The long decline of the eastern section of downtown began decades ago, and as far back as the 1930's it had become obvious that Main Street would be the location of the cheap cafes, the second-hand stores, the bargain outlets, the 24-hour grind movie houses, the burlesque halls and, once prohibition ended, the rowdy bars. By the time I first knew it, even the shabbily genteel were beginning to abandon it, as were enterprises such as used book shops which depended on more fastidious customers who would no longer tolerate the increasingly threatening atmosphere brought by belligerent drunks, cheap hookers and (perhaps worst of all) wild kids from the suburbs and small towns looking for excitement in the big city.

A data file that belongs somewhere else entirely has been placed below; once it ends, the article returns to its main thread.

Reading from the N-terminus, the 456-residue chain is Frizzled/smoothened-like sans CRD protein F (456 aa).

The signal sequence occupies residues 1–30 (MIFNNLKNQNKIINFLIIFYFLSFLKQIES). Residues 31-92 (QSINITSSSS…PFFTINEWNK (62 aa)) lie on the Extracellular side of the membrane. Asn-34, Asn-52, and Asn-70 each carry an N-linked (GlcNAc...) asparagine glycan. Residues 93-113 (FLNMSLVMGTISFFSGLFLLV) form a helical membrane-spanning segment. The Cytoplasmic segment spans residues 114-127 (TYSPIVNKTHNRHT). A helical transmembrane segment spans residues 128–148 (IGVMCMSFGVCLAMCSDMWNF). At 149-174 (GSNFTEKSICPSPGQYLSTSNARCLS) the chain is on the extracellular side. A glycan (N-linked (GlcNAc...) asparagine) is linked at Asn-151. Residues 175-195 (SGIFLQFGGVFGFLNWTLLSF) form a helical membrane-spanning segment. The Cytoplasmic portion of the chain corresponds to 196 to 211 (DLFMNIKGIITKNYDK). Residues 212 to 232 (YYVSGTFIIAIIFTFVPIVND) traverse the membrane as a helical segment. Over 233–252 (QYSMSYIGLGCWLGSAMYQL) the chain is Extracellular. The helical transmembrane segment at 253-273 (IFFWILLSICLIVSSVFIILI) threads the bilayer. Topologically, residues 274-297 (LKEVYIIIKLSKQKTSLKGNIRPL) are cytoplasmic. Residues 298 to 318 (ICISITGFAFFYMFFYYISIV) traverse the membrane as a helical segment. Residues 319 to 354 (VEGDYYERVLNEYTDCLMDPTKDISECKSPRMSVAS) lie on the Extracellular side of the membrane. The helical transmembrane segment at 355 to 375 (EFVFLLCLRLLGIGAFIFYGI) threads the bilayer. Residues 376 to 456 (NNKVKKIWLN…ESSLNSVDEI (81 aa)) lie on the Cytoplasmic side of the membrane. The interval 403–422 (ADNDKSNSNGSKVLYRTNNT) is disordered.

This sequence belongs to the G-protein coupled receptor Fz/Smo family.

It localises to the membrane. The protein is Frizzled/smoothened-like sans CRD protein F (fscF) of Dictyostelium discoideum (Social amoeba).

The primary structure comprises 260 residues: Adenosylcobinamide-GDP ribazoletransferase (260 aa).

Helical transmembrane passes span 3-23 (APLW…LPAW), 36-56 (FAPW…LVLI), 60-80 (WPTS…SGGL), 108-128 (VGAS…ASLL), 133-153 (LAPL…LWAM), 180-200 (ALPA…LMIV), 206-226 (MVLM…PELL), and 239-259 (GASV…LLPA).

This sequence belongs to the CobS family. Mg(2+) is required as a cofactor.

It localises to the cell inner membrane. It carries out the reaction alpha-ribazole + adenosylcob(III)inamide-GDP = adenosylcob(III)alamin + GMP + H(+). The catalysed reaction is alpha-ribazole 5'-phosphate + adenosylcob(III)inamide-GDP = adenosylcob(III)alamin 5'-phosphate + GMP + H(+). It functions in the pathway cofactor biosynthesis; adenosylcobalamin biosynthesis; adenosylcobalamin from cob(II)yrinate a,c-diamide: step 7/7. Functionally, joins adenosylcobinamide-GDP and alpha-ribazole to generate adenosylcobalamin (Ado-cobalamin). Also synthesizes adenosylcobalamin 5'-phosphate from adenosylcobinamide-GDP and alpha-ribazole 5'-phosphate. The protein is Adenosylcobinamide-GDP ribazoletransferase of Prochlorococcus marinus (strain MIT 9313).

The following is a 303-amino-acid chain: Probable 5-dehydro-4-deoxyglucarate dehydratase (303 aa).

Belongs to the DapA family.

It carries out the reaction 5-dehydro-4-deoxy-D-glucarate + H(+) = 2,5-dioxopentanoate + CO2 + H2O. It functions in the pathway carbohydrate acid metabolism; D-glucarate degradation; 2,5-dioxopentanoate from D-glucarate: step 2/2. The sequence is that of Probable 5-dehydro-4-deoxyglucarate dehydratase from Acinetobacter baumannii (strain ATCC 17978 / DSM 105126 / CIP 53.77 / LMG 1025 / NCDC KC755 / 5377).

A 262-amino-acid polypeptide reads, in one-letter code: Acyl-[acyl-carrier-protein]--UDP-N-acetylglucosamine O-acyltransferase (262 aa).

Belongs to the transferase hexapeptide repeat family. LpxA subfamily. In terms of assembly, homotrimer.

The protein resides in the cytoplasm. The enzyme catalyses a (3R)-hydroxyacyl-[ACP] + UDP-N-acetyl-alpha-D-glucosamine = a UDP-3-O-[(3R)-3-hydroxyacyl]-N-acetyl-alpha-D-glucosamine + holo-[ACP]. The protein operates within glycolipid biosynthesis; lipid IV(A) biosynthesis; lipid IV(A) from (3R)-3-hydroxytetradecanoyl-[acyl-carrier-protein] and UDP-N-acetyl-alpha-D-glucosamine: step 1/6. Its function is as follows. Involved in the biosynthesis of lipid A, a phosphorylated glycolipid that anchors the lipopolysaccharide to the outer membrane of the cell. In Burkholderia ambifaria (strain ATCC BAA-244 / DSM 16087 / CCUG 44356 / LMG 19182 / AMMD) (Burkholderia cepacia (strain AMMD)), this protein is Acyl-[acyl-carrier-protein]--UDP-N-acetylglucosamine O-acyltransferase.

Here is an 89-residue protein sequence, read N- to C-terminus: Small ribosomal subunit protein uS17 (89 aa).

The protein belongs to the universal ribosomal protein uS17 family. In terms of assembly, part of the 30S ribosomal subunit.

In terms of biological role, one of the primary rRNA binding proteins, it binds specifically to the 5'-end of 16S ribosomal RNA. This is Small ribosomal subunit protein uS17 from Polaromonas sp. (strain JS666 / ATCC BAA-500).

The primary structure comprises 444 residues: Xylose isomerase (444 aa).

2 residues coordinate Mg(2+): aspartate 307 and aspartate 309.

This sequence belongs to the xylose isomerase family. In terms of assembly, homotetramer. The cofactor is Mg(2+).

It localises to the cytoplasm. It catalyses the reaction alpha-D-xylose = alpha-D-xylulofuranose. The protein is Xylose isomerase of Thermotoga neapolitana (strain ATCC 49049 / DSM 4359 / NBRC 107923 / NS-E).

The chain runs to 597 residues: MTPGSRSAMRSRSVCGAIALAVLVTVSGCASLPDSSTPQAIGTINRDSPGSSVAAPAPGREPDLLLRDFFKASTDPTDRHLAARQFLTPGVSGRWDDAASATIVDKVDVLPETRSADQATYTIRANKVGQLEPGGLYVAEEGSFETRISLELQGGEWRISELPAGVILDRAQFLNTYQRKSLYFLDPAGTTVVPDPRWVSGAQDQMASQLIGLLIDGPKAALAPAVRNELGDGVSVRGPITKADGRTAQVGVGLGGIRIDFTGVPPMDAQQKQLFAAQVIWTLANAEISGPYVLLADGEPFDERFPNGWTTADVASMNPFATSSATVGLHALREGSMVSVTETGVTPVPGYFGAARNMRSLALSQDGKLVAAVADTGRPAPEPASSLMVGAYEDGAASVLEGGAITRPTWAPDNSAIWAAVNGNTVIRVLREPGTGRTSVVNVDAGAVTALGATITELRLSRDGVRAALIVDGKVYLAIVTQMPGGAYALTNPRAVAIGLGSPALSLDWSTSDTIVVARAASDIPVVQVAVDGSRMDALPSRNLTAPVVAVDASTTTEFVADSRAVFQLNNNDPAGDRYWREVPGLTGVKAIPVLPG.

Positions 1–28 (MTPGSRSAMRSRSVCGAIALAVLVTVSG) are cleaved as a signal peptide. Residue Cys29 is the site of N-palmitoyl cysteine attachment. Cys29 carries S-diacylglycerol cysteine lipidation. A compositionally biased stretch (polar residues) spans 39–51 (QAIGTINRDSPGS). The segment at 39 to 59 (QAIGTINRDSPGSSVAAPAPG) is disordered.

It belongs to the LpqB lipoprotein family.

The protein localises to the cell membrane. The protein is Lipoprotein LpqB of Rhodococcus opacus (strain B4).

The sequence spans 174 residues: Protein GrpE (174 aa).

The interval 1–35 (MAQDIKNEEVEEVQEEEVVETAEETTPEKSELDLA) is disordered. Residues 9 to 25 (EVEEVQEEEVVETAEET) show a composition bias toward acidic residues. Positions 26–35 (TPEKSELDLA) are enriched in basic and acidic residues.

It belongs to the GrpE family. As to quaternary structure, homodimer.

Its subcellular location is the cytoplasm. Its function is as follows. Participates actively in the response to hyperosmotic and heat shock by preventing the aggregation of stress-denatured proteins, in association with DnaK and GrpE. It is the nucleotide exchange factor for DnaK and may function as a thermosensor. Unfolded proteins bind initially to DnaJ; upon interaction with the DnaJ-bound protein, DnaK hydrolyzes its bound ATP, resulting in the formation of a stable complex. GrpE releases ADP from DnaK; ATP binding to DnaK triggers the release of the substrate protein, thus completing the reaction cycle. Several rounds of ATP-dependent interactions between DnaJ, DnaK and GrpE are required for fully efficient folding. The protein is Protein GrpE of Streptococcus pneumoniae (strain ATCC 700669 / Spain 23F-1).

Still, even in the 1960's, the Cecil, the Rosslyn and a couple of other old but fading hotels along the street were recommended by guidebooks for budget-minded, somewhat bohemian or would-be bohemian travelers steeped in the sentimental romanticism of Jack Kerouac and his fellows. But when, in the 1970's, coinciding with the downward descent of younger people caught in the drug fad, the state of California closed its mental hospitals and released onto the streets (with insufficient provision of outpatient care or supervision) a vast number of patients dependent on public support, even the bohemians would not longer tolerate the area's rapid decay, and the remaining hotels became the state's default mental wards, collecting the welfare and disability checks that Reagan-era society considered an adequate substitute for proper care for the broken people among us.